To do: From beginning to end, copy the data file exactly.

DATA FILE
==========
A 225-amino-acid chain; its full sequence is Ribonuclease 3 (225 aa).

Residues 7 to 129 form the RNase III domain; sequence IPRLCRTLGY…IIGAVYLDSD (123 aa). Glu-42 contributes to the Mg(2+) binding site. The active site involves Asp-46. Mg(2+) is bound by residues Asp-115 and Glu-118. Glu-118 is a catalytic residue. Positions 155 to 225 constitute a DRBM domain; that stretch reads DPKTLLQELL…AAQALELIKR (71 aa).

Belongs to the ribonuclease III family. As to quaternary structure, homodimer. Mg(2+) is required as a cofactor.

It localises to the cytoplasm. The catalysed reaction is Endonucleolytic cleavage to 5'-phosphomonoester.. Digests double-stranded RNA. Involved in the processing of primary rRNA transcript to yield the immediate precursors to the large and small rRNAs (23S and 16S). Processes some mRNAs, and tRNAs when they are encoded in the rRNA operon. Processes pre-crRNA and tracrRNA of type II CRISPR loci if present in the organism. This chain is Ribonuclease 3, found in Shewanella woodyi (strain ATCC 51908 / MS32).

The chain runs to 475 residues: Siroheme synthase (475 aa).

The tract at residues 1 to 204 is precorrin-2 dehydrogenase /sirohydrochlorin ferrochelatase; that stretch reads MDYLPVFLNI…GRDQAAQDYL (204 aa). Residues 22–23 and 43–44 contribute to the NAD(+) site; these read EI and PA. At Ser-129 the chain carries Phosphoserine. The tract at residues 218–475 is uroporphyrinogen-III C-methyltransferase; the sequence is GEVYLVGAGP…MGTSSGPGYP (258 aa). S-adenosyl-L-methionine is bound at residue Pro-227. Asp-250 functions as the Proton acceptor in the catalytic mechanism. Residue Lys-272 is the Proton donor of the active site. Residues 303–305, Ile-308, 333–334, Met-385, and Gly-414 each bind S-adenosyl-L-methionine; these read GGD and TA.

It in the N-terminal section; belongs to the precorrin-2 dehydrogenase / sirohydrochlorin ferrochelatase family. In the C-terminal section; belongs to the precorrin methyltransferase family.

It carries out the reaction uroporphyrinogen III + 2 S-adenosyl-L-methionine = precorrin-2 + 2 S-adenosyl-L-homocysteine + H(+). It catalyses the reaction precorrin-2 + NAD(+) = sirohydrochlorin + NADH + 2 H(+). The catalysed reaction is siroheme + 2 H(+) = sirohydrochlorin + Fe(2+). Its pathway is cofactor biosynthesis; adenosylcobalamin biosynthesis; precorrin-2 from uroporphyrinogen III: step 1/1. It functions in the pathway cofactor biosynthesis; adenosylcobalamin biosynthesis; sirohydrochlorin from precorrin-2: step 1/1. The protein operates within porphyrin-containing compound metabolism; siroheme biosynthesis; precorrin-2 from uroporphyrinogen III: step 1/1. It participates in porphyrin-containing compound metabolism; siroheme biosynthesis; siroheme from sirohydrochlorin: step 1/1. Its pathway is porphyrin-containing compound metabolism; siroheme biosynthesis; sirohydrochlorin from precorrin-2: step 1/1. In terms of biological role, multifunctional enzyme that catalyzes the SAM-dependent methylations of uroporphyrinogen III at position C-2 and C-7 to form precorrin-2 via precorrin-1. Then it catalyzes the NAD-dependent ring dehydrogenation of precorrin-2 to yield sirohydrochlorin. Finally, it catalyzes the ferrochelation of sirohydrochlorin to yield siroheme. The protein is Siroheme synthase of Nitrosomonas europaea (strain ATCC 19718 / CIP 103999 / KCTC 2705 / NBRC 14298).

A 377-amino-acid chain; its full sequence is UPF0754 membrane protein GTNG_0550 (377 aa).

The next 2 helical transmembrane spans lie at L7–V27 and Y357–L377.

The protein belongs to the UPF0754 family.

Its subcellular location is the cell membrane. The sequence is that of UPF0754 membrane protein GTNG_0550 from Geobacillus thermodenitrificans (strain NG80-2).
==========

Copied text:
A 225-amino-acid chain; its full sequence is Ribonuclease 3 (225 aa).

Residues 7 to 129 form the RNase III domain; sequence IPRLCRTLGY…IIGAVYLDSD (123 aa). Glu-42 contributes to the Mg(2+) binding site. The active site involves Asp-46. Mg(2+) is bound by residues Asp-115 and Glu-118. Glu-118 is a catalytic residue. Positions 155 to 225 constitute a DRBM domain; that stretch reads DPKTLLQELL…AAQALELIKR (71 aa).

Belongs to the ribonuclease III family. As to quaternary structure, homodimer. Mg(2+) is required as a cofactor.

It localises to the cytoplasm. The catalysed reaction is Endonucleolytic cleavage to 5'-phosphomonoester.. Digests double-stranded RNA. Involved in the processing of primary rRNA transcript to yield the immediate precursors to the large and small rRNAs (23S and 16S). Processes some mRNAs, and tRNAs when they are encoded in the rRNA operon. Processes pre-crRNA and tracrRNA of type II CRISPR loci if present in the organism. This chain is Ribonuclease 3, found in Shewanella woodyi (strain ATCC 51908 / MS32).

The chain runs to 475 residues: Siroheme synthase (475 aa).

The tract at residues 1 to 204 is precorrin-2 dehydrogenase /sirohydrochlorin ferrochelatase; that stretch reads MDYLPVFLNI…GRDQAAQDYL (204 aa). Residues 22–23 and 43–44 contribute to the NAD(+) site; these read EI and PA. At Ser-129 the chain carries Phosphoserine. The tract at residues 218–475 is uroporphyrinogen-III C-methyltransferase; the sequence is GEVYLVGAGP…MGTSSGPGYP (258 aa). S-adenosyl-L-methionine is bound at residue Pro-227. Asp-250 functions as the Proton acceptor in the catalytic mechanism. Residue Lys-272 is the Proton donor of the active site. Residues 303–305, Ile-308, 333–334, Met-385, and Gly-414 each bind S-adenosyl-L-methionine; these read GGD and TA.

It in the N-terminal section; belongs to the precorrin-2 dehydrogenase / sirohydrochlorin ferrochelatase family. In the C-terminal section; belongs to the precorrin methyltransferase family.

It carries out the reaction uroporphyrinogen III + 2 S-adenosyl-L-methionine = precorrin-2 + 2 S-adenosyl-L-homocysteine + H(+). It catalyses the reaction precorrin-2 + NAD(+) = sirohydrochlorin + NADH + 2 H(+). The catalysed reaction is siroheme + 2 H(+) = sirohydrochlorin + Fe(2+). Its pathway is cofactor biosynthesis; adenosylcobalamin biosynthesis; precorrin-2 from uroporphyrinogen III: step 1/1. It functions in the pathway cofactor biosynthesis; adenosylcobalamin biosynthesis; sirohydrochlorin from precorrin-2: step 1/1. The protein operates within porphyrin-containing compound metabolism; siroheme biosynthesis; precorrin-2 from uroporphyrinogen III: step 1/1. It participates in porphyrin-containing compound metabolism; siroheme biosynthesis; siroheme from sirohydrochlorin: step 1/1. Its pathway is porphyrin-containing compound metabolism; siroheme biosynthesis; sirohydrochlorin from precorrin-2: step 1/1. In terms of biological role, multifunctional enzyme that catalyzes the SAM-dependent methylations of uroporphyrinogen III at position C-2 and C-7 to form precorrin-2 via precorrin-1. Then it catalyzes the NAD-dependent ring dehydrogenation of precorrin-2 to yield sirohydrochlorin. Finally, it catalyzes the ferrochelation of sirohydrochlorin to yield siroheme. The protein is Siroheme synthase of Nitrosomonas europaea (strain ATCC 19718 / CIP 103999 / KCTC 2705 / NBRC 14298).

A 377-amino-acid chain; its full sequence is UPF0754 membrane protein GTNG_0550 (377 aa).

The next 2 helical transmembrane spans lie at L7–V27 and Y357–L377.

The protein belongs to the UPF0754 family.

Its subcellular location is the cell membrane. The sequence is that of UPF0754 membrane protein GTNG_0550 from Geobacillus thermodenitrificans (strain NG80-2).